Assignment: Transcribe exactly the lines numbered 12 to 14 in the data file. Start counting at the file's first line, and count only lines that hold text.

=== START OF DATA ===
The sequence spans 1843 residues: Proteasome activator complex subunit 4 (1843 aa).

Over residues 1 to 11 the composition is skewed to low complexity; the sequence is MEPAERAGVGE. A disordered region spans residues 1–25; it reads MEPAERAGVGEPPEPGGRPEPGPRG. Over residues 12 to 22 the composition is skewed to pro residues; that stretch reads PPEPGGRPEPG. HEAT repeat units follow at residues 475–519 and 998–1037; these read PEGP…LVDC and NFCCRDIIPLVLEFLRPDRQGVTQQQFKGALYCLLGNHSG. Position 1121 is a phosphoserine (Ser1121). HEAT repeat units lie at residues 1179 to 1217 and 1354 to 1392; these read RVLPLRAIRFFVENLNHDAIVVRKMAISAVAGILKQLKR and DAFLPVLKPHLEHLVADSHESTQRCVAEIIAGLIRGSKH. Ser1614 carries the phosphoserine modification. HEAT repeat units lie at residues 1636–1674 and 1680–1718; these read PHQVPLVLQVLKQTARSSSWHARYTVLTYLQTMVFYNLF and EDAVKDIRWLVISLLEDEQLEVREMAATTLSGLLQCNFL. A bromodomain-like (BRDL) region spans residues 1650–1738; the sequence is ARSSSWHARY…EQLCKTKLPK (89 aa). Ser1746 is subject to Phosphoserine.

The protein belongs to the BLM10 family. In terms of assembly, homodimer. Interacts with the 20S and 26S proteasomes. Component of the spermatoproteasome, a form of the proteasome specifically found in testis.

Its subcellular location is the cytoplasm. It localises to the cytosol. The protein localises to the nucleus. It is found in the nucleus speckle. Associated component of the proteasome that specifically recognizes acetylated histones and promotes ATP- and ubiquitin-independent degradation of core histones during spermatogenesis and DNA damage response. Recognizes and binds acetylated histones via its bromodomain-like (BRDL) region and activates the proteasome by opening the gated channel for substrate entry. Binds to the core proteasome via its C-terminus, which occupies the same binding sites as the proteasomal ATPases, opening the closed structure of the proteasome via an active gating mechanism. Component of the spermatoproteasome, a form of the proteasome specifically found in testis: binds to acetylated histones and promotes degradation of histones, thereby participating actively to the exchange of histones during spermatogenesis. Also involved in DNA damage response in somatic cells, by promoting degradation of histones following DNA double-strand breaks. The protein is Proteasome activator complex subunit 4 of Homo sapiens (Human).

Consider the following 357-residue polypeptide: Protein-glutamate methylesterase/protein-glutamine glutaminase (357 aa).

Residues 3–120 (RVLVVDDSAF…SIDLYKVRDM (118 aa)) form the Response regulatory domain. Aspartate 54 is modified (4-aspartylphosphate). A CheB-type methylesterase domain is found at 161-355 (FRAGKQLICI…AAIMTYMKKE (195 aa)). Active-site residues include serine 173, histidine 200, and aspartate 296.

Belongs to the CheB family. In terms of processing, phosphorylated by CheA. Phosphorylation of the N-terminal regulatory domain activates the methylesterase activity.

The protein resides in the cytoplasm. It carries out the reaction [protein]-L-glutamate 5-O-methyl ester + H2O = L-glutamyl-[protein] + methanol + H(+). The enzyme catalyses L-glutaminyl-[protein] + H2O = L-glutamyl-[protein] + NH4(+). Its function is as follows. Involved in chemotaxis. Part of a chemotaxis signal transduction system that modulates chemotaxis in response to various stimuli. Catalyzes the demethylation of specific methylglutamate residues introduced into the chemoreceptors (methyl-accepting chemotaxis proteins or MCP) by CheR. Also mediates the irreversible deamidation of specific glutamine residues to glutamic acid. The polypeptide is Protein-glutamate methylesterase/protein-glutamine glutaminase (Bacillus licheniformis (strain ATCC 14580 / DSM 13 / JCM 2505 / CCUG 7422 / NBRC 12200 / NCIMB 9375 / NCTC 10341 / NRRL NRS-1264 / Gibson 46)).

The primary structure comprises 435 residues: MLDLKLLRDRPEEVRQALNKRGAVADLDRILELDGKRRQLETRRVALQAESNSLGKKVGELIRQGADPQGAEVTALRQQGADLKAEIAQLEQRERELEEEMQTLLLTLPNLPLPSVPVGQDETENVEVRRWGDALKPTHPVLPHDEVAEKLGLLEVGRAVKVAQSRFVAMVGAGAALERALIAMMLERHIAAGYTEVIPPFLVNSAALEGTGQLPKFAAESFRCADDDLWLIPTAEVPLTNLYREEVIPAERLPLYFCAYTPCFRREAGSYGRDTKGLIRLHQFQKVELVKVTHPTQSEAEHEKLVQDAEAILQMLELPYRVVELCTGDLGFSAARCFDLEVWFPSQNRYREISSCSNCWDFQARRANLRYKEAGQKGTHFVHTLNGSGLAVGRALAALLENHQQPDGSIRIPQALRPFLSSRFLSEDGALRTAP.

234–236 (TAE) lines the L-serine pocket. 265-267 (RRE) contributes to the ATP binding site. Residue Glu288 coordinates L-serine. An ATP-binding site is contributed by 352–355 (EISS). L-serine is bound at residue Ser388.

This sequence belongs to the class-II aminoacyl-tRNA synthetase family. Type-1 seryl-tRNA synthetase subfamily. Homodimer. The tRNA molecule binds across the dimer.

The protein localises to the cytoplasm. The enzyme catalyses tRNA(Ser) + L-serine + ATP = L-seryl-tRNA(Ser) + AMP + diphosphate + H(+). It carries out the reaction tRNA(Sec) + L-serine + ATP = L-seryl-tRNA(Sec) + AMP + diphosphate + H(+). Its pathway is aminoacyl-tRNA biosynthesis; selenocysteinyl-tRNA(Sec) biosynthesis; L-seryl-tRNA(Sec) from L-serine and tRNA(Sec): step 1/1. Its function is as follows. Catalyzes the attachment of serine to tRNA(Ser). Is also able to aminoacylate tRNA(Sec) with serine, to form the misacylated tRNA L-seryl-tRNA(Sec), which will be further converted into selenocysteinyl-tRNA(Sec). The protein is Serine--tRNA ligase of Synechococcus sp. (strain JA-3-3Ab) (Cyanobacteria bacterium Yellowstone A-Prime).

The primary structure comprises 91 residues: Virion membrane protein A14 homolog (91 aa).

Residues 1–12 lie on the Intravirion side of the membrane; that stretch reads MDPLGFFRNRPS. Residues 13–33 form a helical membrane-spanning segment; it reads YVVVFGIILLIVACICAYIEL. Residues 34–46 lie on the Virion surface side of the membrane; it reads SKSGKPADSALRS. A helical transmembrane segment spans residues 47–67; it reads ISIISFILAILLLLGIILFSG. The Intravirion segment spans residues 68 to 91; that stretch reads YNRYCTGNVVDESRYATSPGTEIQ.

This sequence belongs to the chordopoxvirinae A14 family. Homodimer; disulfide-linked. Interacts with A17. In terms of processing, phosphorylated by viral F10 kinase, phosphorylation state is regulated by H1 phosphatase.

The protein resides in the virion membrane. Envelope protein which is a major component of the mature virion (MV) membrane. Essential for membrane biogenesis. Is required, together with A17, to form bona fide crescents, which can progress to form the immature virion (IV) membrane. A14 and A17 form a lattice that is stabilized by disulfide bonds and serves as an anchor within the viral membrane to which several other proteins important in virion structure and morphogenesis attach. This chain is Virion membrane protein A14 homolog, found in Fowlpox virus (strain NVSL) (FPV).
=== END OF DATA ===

The protein localises to the cytoplasm. The enzyme catalyses tRNA(Ser) + L-serine + ATP = L-seryl-tRNA(Ser) + AMP + diphosphate + H(+). It carries out the reaction tRNA(Sec) + L-serine + ATP = L-seryl-tRNA(Sec) + AMP + diphosphate + H(+). Its pathway is aminoacyl-tRNA biosynthesis; selenocysteinyl-tRNA(Sec) biosynthesis; L-seryl-tRNA(Sec) from L-serine and tRNA(Sec): step 1/1. Its function is as follows. Catalyzes the attachment of serine to tRNA(Ser). Is also able to aminoacylate tRNA(Sec) with serine, to form the misacylated tRNA L-seryl-tRNA(Sec), which will be further converted into selenocysteinyl-tRNA(Sec). The protein is Serine--tRNA ligase of Synechococcus sp. (strain JA-3-3Ab) (Cyanobacteria bacterium Yellowstone A-Prime).

The primary structure comprises 91 residues: Virion membrane protein A14 homolog (91 aa).

Residues 1–12 lie on the Intravirion side of the membrane; that stretch reads MDPLGFFRNRPS. Residues 13–33 form a helical membrane-spanning segment; it reads YVVVFGIILLIVACICAYIEL. Residues 34–46 lie on the Virion surface side of the membrane; it reads SKSGKPADSALRS. A helical transmembrane segment spans residues 47–67; it reads ISIISFILAILLLLGIILFSG. The Intravirion segment spans residues 68 to 91; that stretch reads YNRYCTGNVVDESRYATSPGTEIQ.